Read on dear friends, for the big reveal at the end of the story of our tour of The Golden Isles of Georgia. It's all Lynn and Glenn's fault, as usual. They told us how much they liked Blythe Island Regional Park, near Brunswick, GA, and talked us into camping there for our traditional Thanksgiving dinner together. And, as usual, we had a great time with them, and except for the mosquitos, Blythe Island was a great place to camp. (Yes, there were too many trees to use the satellite dish, but we lived.)
|Sites 87 & 88, Blythe Island Regional Park|
Apologies for this post being a bit outdated (like over two months) but a lot has been going on (keep reading). In the few days we were there we managed to squeeze in lots of adventures, including Fort Frederica and Southern Soul BBQ on St. Simon's Island, and a bike tour of Jekyll Island.
|Beautiful oak alley at Fort Frederica|
St. Simons Island was the site of a battle between the English and Spanish in 1742 that determined Georgia as an English colony. After that battle the Fort and town were abandoned, and today the National Park Service maintains the area with the ruins as a beautiful park.
|Ruins of the Fort|
After a stroll through the Spanish moss draped live oak trees we headed over to the heavenly Southern Soul BBQ at the recommendation of Lynn & Glenn's friends Diva and Scott. Excellent choice! Everything, including the friend green beans, was delicious. We'll be going again, I'm sure.
|Prime rib sandwich|
|Southern Soul BBQ, St. Simons Island|
|Scott, Diva, Glenn & Lynn|
Another day we drove out to Jekyll Island, about 20 minutes away from Blythe Island. The bridge below is named for Sidney Lanier, who wrote a lovely poem entitled "The Marshes of Glynn County" that captures the unique beauty of the low country.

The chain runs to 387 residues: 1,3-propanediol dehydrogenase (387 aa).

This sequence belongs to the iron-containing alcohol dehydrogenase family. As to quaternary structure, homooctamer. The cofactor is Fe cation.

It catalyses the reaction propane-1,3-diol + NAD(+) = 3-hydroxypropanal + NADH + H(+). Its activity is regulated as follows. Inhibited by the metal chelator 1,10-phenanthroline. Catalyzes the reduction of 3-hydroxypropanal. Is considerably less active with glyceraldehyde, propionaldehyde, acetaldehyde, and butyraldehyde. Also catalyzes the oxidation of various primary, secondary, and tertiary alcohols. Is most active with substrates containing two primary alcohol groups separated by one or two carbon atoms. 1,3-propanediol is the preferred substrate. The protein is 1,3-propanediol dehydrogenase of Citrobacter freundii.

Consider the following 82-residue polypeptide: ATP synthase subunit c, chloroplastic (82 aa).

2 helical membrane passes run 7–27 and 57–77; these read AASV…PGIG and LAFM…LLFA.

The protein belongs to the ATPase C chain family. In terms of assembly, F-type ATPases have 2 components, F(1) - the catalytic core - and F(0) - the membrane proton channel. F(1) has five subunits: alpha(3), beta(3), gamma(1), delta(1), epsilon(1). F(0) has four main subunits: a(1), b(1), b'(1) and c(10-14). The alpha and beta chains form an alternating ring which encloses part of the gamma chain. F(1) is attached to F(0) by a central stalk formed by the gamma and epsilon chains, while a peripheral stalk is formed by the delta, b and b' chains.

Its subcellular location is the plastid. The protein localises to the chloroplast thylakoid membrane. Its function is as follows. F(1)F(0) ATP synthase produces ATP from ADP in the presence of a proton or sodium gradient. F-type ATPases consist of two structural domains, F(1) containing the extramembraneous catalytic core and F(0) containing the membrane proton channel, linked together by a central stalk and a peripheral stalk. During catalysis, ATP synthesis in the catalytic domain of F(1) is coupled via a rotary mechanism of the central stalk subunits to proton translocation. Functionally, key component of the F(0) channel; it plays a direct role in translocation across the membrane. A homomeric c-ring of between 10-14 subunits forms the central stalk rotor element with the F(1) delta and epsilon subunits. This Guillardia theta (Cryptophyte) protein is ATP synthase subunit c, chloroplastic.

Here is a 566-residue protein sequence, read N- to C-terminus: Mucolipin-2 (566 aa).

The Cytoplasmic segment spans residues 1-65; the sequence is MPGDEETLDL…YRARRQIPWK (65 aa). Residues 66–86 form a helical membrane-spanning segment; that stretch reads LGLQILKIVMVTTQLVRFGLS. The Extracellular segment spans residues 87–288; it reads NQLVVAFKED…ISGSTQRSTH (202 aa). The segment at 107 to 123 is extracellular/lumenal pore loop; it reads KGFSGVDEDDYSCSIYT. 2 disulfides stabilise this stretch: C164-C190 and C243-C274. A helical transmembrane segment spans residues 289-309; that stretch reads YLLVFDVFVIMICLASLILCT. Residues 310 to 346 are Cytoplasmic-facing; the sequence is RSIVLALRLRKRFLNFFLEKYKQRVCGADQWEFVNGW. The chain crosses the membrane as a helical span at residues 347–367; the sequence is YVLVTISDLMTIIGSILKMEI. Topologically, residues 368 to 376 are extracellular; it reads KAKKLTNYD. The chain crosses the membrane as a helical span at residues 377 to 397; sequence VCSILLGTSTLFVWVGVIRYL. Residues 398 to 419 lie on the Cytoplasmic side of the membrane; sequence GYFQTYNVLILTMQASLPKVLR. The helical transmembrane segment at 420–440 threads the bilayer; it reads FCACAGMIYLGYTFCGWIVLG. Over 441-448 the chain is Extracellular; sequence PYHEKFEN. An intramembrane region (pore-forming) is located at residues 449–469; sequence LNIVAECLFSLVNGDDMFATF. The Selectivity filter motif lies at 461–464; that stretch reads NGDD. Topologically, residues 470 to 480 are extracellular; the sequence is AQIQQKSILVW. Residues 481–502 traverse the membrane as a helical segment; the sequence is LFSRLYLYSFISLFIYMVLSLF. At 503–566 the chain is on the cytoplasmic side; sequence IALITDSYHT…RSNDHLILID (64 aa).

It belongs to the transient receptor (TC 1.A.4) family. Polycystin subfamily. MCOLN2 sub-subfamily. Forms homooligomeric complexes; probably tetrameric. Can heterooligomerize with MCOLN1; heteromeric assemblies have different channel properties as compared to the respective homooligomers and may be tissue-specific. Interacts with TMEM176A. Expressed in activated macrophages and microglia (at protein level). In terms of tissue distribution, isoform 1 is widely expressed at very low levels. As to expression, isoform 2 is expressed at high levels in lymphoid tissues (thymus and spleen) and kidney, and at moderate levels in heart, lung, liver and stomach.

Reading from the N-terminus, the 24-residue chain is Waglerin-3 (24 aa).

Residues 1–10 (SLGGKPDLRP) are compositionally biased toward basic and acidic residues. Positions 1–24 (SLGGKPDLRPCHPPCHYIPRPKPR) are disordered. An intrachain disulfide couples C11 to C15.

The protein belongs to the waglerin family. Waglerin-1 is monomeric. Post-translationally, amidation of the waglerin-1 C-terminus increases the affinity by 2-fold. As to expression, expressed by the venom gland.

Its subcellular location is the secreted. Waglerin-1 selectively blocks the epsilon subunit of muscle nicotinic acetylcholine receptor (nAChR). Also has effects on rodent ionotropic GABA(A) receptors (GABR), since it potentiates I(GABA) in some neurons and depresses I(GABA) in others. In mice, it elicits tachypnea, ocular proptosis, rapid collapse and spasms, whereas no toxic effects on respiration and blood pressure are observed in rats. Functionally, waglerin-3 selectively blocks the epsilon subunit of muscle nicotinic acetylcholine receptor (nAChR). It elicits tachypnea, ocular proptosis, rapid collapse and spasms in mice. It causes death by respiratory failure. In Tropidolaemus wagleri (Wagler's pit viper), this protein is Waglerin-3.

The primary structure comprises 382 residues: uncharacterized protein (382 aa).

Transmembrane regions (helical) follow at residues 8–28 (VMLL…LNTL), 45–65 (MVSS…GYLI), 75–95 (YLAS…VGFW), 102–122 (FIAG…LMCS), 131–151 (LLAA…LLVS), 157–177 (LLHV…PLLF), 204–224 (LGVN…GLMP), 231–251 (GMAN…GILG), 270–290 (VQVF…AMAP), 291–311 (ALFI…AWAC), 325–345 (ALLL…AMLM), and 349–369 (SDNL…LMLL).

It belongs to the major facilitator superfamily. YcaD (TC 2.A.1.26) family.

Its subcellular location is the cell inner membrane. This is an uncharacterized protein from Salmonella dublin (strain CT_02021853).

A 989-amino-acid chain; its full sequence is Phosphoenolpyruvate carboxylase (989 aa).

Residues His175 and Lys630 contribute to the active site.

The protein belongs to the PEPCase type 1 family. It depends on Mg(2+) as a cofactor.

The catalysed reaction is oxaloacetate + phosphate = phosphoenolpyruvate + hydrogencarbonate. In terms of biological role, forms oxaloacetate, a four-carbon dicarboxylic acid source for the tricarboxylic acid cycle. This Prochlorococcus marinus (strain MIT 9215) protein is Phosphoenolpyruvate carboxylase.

|The beautiful Sidney Lanier bridge from Brunswick to nearby Jekyll and Blythe Islands|
Here are some of those salt marshes, a rich ecosystem that comprises much of coastal Georgia and South Carolina. It's a look that grows on you.
|"The Marshes of Glynn County"|
Once on the Island, we unloaded our bikes and started our circumnavigation along the west shore. The bike trail runs around the entire island, though we pooped out about 2/3 around. See a map here.
A tiny bit of the island's fascinating history: Jekyll Island was the exclusive and private home of a "club" of millionaires at around the turn of the 20th century. During the Great Depression their mansions were abandoned, and in 1947 the state of Georgia purchased the island at a steal, and it is now a state park. Development is strictly regulated by the state, and limited to only 1/3 of the island. The grand homes and the Jekyll Island Club Hotel remain, in various states of repair. There seemed to have been a brief housing boom in the 1960's and 70's, resulting in several neighborhoods of nice, but modest homes from that period, and there are a handful of hotels along the ocean. Since then development slowed, until recently, when a town center with several blocks of commerce, a Westin Hotel and a conference center were built.